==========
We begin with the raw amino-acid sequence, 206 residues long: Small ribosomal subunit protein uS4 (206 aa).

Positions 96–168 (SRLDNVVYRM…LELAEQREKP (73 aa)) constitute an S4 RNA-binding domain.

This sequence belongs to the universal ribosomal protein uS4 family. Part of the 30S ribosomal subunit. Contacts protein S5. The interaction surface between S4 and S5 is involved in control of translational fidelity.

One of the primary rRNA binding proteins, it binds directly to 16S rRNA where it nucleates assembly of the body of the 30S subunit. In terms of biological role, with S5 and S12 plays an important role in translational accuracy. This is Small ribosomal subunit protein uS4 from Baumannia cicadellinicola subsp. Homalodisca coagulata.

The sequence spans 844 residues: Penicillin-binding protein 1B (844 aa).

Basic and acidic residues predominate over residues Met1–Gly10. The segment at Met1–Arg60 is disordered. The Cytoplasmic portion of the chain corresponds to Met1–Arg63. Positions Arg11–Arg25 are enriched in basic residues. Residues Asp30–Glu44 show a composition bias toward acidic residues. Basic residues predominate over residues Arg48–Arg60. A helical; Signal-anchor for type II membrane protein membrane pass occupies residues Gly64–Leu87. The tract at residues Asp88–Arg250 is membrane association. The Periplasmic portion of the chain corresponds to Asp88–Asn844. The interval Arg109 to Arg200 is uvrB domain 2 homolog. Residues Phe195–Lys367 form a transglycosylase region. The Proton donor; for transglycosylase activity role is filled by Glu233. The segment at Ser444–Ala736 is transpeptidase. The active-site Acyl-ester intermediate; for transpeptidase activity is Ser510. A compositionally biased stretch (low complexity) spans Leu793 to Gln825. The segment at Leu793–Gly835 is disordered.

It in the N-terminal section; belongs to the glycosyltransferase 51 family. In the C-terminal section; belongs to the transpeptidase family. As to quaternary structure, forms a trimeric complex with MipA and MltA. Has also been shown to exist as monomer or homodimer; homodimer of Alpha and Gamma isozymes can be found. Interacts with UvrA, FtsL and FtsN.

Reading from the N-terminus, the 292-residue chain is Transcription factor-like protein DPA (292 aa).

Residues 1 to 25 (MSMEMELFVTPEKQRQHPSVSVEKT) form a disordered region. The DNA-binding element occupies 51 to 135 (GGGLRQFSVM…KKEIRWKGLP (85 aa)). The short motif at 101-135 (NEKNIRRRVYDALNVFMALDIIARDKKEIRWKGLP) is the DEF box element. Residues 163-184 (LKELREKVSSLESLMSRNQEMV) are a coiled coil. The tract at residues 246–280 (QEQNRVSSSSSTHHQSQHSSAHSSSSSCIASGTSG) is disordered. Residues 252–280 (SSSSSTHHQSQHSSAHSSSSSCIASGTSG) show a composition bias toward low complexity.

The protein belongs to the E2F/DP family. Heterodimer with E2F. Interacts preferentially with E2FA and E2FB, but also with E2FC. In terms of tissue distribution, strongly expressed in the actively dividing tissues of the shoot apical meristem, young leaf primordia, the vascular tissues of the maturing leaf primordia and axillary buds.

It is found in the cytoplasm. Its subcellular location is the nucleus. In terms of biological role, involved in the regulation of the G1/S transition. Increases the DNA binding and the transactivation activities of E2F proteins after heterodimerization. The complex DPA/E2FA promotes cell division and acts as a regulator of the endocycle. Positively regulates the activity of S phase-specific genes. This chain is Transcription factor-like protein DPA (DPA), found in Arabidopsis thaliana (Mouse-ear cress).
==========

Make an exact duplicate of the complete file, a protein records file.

We begin with the raw amino-acid sequence, 206 residues long: Small ribosomal subunit protein uS4 (206 aa).

Positions 96–168 (SRLDNVVYRM…LELAEQREKP (73 aa)) constitute an S4 RNA-binding domain.

This sequence belongs to the universal ribosomal protein uS4 family. Part of the 30S ribosomal subunit. Contacts protein S5. The interaction surface between S4 and S5 is involved in control of translational fidelity.

One of the primary rRNA binding proteins, it binds directly to 16S rRNA where it nucleates assembly of the body of the 30S subunit. In terms of biological role, with S5 and S12 plays an important role in translational accuracy. This is Small ribosomal subunit protein uS4 from Baumannia cicadellinicola subsp. Homalodisca coagulata.

The sequence spans 844 residues: Penicillin-binding protein 1B (844 aa).

Basic and acidic residues predominate over residues Met1–Gly10. The segment at Met1–Arg60 is disordered. The Cytoplasmic portion of the chain corresponds to Met1–Arg63. Positions Arg11–Arg25 are enriched in basic residues. Residues Asp30–Glu44 show a composition bias toward acidic residues. Basic residues predominate over residues Arg48–Arg60. A helical; Signal-anchor for type II membrane protein membrane pass occupies residues Gly64–Leu87. The tract at residues Asp88–Arg250 is membrane association. The Periplasmic portion of the chain corresponds to Asp88–Asn844. The interval Arg109 to Arg200 is uvrB domain 2 homolog. Residues Phe195–Lys367 form a transglycosylase region. The Proton donor; for transglycosylase activity role is filled by Glu233. The segment at Ser444–Ala736 is transpeptidase. The active-site Acyl-ester intermediate; for transpeptidase activity is Ser510. A compositionally biased stretch (low complexity) spans Leu793 to Gln825. The segment at Leu793–Gly835 is disordered.

It in the N-terminal section; belongs to the glycosyltransferase 51 family. In the C-terminal section; belongs to the transpeptidase family. As to quaternary structure, forms a trimeric complex with MipA and MltA. Has also been shown to exist as monomer or homodimer; homodimer of Alpha and Gamma isozymes can be found. Interacts with UvrA, FtsL and FtsN.

Reading from the N-terminus, the 292-residue chain is Transcription factor-like protein DPA (292 aa).

Residues 1 to 25 (MSMEMELFVTPEKQRQHPSVSVEKT) form a disordered region. The DNA-binding element occupies 51 to 135 (GGGLRQFSVM…KKEIRWKGLP (85 aa)). The short motif at 101-135 (NEKNIRRRVYDALNVFMALDIIARDKKEIRWKGLP) is the DEF box element. Residues 163-184 (LKELREKVSSLESLMSRNQEMV) are a coiled coil. The tract at residues 246–280 (QEQNRVSSSSSTHHQSQHSSAHSSSSSCIASGTSG) is disordered. Residues 252–280 (SSSSSTHHQSQHSSAHSSSSSCIASGTSG) show a composition bias toward low complexity.

The protein belongs to the E2F/DP family. Heterodimer with E2F. Interacts preferentially with E2FA and E2FB, but also with E2FC. In terms of tissue distribution, strongly expressed in the actively dividing tissues of the shoot apical meristem, young leaf primordia, the vascular tissues of the maturing leaf primordia and axillary buds.

It is found in the cytoplasm. Its subcellular location is the nucleus. In terms of biological role, involved in the regulation of the G1/S transition. Increases the DNA binding and the transactivation activities of E2F proteins after heterodimerization. The complex DPA/E2FA promotes cell division and acts as a regulator of the endocycle. Positively regulates the activity of S phase-specific genes. This chain is Transcription factor-like protein DPA (DPA), found in Arabidopsis thaliana (Mouse-ear cress).